KEITH LANE lives in Deloraine these days but once he was a London architectural draughtsman who visited the Turners in the Tate during his lunch hour. In his artistic practice the dramatic landscapes of the English Romantics, JM Turner and John Martin inspired him with their complex smoky layering and glorious atmosphere.
Painting at the end of the Napoleonic era these artists had no dearth of smoke and fog to lend their work drama and mystery. In two extraordinary works (1834/35)Turner painted the burning of the Houses of Lords and Commons from watercolour studies made from the banks of the Thames during the conflagration. Back in his studio he formalized the accidental destruction of the grand monuments with oil paint, setting in place a tradition of realist painters painting flames eg Tim Storrier.
Turner’s connection to Tasmania is quite direct as the best of Australia’s Colonial painters, John Glover, knew Turner well both as colleague and rival. As young painters both were inspired by Claude Lorraine and the plein air painters of the Barbizon School.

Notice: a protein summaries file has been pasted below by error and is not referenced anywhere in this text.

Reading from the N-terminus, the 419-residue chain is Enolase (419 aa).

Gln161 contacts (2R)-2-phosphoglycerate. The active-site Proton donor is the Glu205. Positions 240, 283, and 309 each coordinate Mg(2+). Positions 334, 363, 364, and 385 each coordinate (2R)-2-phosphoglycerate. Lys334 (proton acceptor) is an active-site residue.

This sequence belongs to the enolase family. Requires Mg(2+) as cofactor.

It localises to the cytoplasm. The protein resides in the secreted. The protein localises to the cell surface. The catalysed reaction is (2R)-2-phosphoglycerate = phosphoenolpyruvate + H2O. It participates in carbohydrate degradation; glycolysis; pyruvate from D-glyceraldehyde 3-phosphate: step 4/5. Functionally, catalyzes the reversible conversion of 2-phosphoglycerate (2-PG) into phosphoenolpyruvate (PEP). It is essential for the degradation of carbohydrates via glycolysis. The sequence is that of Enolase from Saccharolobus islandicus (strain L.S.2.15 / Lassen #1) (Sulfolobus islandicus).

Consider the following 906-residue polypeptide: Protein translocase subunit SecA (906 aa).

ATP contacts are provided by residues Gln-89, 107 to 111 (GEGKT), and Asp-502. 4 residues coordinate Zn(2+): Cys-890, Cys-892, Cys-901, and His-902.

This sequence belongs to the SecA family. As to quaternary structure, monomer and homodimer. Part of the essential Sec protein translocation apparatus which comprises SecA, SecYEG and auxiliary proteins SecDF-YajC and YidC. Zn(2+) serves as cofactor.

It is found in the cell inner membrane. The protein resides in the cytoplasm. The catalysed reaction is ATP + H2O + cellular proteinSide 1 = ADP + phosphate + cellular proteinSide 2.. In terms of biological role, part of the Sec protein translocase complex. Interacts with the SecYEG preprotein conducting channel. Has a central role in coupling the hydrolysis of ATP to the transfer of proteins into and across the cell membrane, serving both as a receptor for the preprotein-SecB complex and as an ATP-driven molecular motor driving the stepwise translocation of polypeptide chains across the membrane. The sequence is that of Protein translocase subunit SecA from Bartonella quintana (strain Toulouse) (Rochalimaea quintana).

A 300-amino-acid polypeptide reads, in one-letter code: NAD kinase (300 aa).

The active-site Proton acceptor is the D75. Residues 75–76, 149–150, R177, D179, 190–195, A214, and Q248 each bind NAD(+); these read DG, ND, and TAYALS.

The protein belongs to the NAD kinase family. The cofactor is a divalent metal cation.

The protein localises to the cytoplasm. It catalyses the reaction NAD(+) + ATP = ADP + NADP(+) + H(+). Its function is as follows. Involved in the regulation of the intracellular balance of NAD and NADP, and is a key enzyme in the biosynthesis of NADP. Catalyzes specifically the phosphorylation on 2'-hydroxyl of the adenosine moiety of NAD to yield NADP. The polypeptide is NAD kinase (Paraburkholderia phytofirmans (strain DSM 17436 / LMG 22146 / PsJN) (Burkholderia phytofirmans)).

Glover’s move to Tasmania has had many artistic repercussions particularly on Tasmanian contemporary landscape painting.
In this exhibition, Phoenix Rising, Keith Lane draws on both the London inspiration of Turner and John Martin, painter of apocalyptic scenes. Like Glover, he transfers this influence to the Australian landscape, where he interprets our interesting times in terms metaphorical and actual. The exhibition is a narrative of eventual triumph over adversity. The Canberra bush fires, pandemic and flood all test our tenacity and we see in the titular Phoenix Rising the bird reborn from the coals and fly away. After the Rain sees the fire recede and we can see the smoke clear and a glorious view of the sun. In the morning the Phoenix watches as the birds return to their homes in Dawn of the Birds.
Glorious colour and complex surfaces describe a landscape of hope, where better times await. Betty Nolan